Sunday, June 2, 2013

Lone Journey: The Life of Roger Williams, by Jeanette Eaton

Ah, Jeanette Eaton, you writer of juvenile biographies, you.  We meet again!  This time her subject is one of great interest to me, Roger Williams.  Since I moved to Rhode Island for graduate school, I missed out on the local history lessons that the long-time residents received in public school.  But *everything* down here is all about Roger Williams (there's a university, I'm just a quick drive from the park and the zoo it contains). . . you can't visit Rhode Island without tripping over the man.

Lone Journey does an excellent job of describing pertinent events in the childhood and youth of Roger Williams that led him to his eventual place of influence in the colonies.  As a young child, he was raised Anglican, as was proper.  It was believed at the time that it was absolutely necessary that religious and state authority be unified, and one used to enforce the other, to maintain power and influence.  But Roger soon saw how the civil government and the church corrupted each other, and waged war against decent people (often other Christians, especially Puritans) for their refusal to conform.  Despite the disapproval of his parents, Roger also became a member of the Puritan faith and went to study under a prominent lawyer.  Here, also, he discovered firsthand how the King and other politicians used his influence to force the church to sanction their own immoral acts.  Eventually becoming outspoken in his own right, Roger fled to the colonies to avoid prosecution in England for his beliefs.

He had hoped to find new freedoms in a new land, but found to his disappointment the powers that be (in this case, the heads of the Massachusetts Bay Company) were recreating exactly the same power structure that existed at home.  Men were imprisoned for refusing to attend church services, and those of minority Christian faiths were being persecuted and exiled (and, in later years, executed).  Roger Williams was of the firm conviction that civil law should only address civil matters, and that matters of religious faith and belief should be left to the individual to freely express.  He founded his own colony in Providence, as well as the islands in Narragansett Bay, and welcomed people of all faiths, including Quakers, which were being exiled from Massachusetts, and Jews, which were being cast out of Europe.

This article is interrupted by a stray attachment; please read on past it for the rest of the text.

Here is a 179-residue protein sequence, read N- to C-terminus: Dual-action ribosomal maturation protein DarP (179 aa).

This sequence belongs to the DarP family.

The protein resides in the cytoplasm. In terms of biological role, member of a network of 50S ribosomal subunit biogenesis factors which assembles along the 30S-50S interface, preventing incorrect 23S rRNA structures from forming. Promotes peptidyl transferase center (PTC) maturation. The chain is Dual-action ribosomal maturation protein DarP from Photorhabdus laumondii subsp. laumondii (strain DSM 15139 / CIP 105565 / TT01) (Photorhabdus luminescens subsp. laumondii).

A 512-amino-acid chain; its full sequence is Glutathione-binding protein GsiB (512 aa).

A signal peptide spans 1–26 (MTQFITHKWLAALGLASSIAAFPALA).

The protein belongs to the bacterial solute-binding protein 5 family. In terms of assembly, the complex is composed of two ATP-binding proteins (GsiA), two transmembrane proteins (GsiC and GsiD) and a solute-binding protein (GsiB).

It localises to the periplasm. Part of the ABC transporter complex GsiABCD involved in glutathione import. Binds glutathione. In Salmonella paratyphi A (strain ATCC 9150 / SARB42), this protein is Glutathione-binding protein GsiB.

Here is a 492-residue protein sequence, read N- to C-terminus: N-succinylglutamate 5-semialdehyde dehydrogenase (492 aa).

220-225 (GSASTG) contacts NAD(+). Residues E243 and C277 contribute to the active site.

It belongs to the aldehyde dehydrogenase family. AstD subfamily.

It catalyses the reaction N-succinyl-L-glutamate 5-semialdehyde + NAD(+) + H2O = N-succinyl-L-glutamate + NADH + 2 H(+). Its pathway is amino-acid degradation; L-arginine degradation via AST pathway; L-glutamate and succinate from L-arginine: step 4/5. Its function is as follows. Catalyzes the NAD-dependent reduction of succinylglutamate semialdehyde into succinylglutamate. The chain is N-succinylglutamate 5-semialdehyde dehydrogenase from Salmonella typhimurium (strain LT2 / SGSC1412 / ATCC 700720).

Part of the reason for his success in his colony is that he was a genuine and honest man, who dealt honestly with his peers, and with the native tribes that surrounded him.  He always brokered fair trades, paid for land with fair currency, and was often relied on to mediate disputes amongst tribes, or between tribes and other white men.

It is interesting to note that Roger Williams seemed to have a great fondness for Native American tribes (going so far as to publish a language reference which is still available today), but did not see it as his mission field to try to convert them to Christianity.  He felt that it would be hypocritical to encourage him to join the white man's faith, when the white men were behaving so abominably and in direct opposition to what they claimed to believe.  Instead, he lived his own faith through his actions.

Finally, the last tidbit that made this book especially fun for me was getting to meet the people who various places in Rhode Island are named for.  Makes me feel like I kind of know where I am!

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